Is there a way to implement/use lambda functions in bash? I'm thinking of something like:

$ someCommand | xargs -L1 (lambda function)

7 Answers 7


I don't know of a way to do this, however you may be able to accomplish what you're trying to do using:

somecommand | while read -r; do echo "Something with $REPLY"; done

This will also be faster, as you won't be creating a new process for each line of text.

[EDIT 2009-07-09] I've made two changes:

  1. Incorporated litb's suggestion of using -r to disable backslash processing -- this means that backslashes in the input will be passed through unchanged.
  2. Instead of supplying a variable name (such as X) as a parameter to read, we let read assign to its default variable, REPLY. This has the pleasant side-effect of preserving leading and trailing spaces, which are stripped otherwise (even though internal spaces are preserved).

From my observations, together these changes preserve everything except literal NUL (ASCII 0) characters on each input line.

[EDIT 26/7/2016]

According to commenter Evi1M4chine, setting $IFS to the empty string before running read X (e.g., with the command IFS='' read X) should also preserve spaces at the beginning and end when storing the result into $X, meaning you aren't forced to use $REPLY.

  • I guess the issue I've had in the past with this method is that it works great for strings that have no spaces. If, say, the output of <somecommand> is a list of files, some of which have spaces, "read X" fails. I have read somewhere how to deal with that, but never seem to recall the specifics.
    – Daniel
    Jan 29, 2009 at 19:58
  • 1
    the OP's original command also fails on filenames such as foo's garden, treating the ' quoting specially. BTW i recommend using read -r instead of plain read. This will preserve quotes. Like it will read A\B\C correctly. Btw nice answer, +1 Jul 9, 2009 at 1:17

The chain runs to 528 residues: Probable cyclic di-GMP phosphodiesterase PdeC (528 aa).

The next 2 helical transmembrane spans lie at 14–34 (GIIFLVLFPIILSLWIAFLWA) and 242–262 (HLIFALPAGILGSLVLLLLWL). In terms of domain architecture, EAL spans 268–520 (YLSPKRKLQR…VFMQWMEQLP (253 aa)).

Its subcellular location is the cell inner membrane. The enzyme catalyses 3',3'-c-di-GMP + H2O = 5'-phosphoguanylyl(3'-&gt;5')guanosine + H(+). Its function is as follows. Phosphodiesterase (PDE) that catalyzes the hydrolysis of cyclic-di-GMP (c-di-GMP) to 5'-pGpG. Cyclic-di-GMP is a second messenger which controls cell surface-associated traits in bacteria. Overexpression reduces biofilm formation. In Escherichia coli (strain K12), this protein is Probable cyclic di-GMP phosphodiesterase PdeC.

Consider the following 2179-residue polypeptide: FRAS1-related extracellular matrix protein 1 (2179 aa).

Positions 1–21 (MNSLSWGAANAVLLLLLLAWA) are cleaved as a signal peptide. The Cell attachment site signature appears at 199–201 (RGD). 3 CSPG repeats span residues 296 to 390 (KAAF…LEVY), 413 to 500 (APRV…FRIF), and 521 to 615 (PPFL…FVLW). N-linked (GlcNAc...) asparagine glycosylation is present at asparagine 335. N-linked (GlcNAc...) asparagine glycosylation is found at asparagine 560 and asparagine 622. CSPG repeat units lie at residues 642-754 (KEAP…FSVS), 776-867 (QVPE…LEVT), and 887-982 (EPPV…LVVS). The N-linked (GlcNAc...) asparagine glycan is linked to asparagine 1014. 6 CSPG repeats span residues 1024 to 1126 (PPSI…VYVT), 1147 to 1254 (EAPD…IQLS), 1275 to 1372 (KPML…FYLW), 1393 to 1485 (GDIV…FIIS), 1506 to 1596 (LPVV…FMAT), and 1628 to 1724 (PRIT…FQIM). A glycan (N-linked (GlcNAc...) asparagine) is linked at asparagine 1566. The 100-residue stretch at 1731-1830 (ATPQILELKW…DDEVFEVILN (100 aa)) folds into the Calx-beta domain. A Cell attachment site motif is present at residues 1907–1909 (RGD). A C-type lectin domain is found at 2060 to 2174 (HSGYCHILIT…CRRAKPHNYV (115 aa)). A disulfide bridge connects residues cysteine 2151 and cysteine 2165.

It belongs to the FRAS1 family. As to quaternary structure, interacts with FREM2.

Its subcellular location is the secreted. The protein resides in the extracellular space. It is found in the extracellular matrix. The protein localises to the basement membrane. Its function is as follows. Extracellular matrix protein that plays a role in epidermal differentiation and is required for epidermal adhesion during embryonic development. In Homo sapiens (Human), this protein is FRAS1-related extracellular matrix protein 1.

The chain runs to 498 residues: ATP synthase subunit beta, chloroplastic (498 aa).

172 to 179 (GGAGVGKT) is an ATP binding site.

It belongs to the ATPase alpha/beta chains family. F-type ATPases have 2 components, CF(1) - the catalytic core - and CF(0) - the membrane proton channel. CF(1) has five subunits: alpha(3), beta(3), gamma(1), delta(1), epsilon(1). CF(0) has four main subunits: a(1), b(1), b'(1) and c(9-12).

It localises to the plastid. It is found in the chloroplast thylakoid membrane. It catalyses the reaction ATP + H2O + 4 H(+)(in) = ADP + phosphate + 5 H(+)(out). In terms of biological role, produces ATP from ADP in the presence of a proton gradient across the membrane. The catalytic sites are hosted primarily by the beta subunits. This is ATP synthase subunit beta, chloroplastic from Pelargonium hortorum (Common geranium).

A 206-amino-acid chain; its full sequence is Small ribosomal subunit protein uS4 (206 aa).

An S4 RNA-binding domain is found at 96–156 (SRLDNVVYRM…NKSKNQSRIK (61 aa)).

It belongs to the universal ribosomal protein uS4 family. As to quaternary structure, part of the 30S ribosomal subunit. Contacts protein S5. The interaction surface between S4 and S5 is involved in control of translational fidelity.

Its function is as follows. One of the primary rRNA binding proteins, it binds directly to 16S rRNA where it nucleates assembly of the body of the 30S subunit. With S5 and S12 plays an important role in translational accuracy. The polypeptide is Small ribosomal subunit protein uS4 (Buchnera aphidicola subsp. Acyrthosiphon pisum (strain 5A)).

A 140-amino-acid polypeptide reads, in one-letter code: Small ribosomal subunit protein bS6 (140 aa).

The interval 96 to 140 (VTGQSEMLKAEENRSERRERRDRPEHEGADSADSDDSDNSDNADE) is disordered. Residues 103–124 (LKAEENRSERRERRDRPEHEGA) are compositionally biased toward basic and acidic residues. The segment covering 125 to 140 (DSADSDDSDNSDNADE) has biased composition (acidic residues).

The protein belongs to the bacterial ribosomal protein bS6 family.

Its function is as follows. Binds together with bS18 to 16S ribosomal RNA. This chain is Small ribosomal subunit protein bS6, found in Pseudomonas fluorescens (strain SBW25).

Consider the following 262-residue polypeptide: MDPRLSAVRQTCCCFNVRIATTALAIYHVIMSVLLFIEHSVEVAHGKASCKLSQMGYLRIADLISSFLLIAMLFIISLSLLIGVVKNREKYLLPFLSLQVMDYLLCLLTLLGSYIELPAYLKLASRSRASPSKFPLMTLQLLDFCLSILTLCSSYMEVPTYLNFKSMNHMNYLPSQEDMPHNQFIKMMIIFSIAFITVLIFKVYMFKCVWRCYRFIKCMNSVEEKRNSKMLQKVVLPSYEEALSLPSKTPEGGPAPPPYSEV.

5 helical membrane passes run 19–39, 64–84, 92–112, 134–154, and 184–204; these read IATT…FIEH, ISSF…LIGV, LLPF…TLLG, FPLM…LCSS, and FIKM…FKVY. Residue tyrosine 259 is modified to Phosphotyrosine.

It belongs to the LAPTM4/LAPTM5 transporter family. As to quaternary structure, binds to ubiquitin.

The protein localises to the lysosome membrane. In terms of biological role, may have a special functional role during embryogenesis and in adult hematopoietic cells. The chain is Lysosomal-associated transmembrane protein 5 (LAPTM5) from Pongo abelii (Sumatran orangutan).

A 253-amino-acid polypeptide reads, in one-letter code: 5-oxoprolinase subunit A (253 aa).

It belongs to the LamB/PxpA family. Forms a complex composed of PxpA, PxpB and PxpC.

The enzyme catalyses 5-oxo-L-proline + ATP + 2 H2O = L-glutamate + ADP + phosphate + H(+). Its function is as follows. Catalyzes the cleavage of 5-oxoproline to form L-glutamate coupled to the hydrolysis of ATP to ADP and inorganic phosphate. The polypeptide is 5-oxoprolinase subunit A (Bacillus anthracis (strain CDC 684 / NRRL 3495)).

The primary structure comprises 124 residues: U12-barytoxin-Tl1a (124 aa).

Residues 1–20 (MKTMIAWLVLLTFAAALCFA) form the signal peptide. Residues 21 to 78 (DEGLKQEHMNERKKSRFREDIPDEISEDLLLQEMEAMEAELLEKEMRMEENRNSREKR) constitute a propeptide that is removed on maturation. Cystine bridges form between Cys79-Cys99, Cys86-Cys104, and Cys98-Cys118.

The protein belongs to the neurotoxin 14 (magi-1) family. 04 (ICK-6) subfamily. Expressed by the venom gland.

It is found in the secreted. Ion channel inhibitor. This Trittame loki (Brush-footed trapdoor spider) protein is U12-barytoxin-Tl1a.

• 2
    Good point litb. Some more testing reveals that using the default variable, REPLY, instead of a named variable such as X, enables leading and trailing spaces to be preserved, and with your -r switch even backslashes will be preserved. I'll update the main answer. Jul 9, 2009 at 5:02
  • 1
    The only reason external spaces are stripped, is because they are field separators. If you disable that, by setting IFS='', you aren’t forced to use $REPLY. :) Jul 25, 2016 at 19:47
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    @Evi1M4chine: Thanks! I've updated the answer. If it's not quite right, feel free to edit :) Jul 26, 2016 at 9:34

if you want true functions, and not just pipes or while loops (e.g. if you want to pass them around, as if they were data) I’d just not do lambdas, and define dummy functions with a recurring dummy name, to use right away, and throw away afterwards. Like so:

# An example map function, to use in the example below.
map() { local f="$1"; shift; for i in "$@"; do "$f" "$i"; done; }

# Lambda function [λ], passed to the map function.
λ(){ echo "Lambda sees $1"; }; map λ *

Like in proper functional languages, there’s no need to pass parameters, as you can wrap them in a closure:

# Let’s say you have a function with three parameters
# that you want to use as a lambda:
# (As in: Partial function application.)